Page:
[QML] Need advice on frontend architecture

  • This is a forum re-post of mailing-list thread [Interest] [QML] Need advice on frontend architecture. I'm asking the question here too to maximize reach; if good suggestions emerge from the mailing list, I will summarize them here once discussion stopped there.


    I recently joined a nascent QML project with the objective to bring it from the "working prototype" stage to something maintainable and efficient.

    Previously, my last GUI work was on a web application using React + Flux, which I loved for the mental simplicity and testability their functional model brings (i.e: update the state, be confident that {1. the view is updated, 2. with good performance regardless of the state mutation complexity / number of bindings}).

    Now, back to QML, looking at the documentation, examples, and a few blog posts,

    • I find a good overview of QML language constructs

    • ... as well as tons of simple, mostly stateless widget examples

    , but:

    • I have yet to encounter frontend architecture recommendations (like Flux)

    • I often stumble on QML constructs that push me into one-component-directly-mutating-another corners. Drinking the React kool-aid made me very wary of those, and I'd now actively avoiding them because they can quickly lead to spaghetti. For example, QML states, and direct mutations using parent, root, or accessing by id.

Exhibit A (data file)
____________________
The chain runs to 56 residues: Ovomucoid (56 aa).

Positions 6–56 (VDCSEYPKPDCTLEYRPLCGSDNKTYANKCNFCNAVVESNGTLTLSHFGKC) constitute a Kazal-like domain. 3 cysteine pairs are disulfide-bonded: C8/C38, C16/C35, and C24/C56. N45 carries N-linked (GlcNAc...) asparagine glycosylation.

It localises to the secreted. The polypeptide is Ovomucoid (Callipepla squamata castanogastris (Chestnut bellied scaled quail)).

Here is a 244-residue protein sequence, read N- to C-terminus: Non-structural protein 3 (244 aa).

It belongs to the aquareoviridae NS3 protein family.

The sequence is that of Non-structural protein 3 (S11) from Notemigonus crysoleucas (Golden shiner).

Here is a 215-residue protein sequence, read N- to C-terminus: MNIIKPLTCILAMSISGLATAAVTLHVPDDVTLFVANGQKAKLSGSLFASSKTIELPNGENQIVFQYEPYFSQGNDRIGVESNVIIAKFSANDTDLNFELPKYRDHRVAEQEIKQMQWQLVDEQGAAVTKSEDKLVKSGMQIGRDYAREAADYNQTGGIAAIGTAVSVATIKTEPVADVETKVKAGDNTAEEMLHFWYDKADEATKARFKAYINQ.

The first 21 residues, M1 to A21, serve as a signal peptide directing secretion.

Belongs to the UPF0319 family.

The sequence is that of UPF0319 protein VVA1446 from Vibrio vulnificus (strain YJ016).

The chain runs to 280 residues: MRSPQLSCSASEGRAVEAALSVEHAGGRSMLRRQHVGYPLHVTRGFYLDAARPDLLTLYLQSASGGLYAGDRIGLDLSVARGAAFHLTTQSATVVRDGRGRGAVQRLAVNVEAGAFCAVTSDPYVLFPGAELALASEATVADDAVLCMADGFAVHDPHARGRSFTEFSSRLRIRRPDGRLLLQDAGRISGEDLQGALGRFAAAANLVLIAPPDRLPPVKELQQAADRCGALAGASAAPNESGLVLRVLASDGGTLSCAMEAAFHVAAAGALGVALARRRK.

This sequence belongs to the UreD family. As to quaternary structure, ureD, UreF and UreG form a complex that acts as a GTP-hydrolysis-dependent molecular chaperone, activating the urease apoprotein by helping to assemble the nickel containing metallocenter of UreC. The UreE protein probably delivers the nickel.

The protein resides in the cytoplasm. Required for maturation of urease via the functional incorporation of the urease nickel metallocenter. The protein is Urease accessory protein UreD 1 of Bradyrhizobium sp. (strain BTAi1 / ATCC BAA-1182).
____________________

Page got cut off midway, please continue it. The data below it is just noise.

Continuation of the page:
So, as you can expect, I'm trying to bring a Flux-ish approach to our QML app, by creating central data stores encapsulating {a. my application state as pure data, b. functions to manipulate the state}, and making my QML components depend on this pure data.

    But so far it feels like I'm swimming against the tide, plus:

    • I have little idea how performance will evolve down the road.

    • Contrarily to the web application mentioned in the introduction, I also have to mix my JS state with C++ classes instantiated in my QML, also bringing their own state, which I use too in QML.

    • My store-observing logic implies regularly using onXyzChanged signal handlers (e.g. to re-generate a ListModel when the source Array changes), which means bring Data Store attribute xyz to the local QML component scope, which isn't feasible with current-scope-limited property aliases, so I'm using ordinary property references (property var cheeses: dataStoreInventory.cheeses;), which "allocates a new, unique storage space for the property", effectively doubling the memory usage of my state, with unknown memory leaking behavior.

    • I'm reading lots of very affirmative, but sometimes old, and often poorly researched articles encouraging QML developers to avoid JS and do all the logic in C++, save for basic widget arithmetic. As a web developer, the productivity benefits of JS are obvious to me (plus the library availability, when libraries are content with the exotic JS environment provided by QML, but that's another question), but these claims are starting to make me wary of too much JS in my QML app. Or maybe these cautionary tales are just instances of good tools badly used yielding bad results? Anyway I'm wondering how much JS is reasonable in a long-running QML app with serious performance expectations (calculations and heavy 2d/3d in C++, QML gui)

    As you can guess, I'm lost in all this. Do you have battlefield-tested advice/links to structure QML apps? Thanks for your help.

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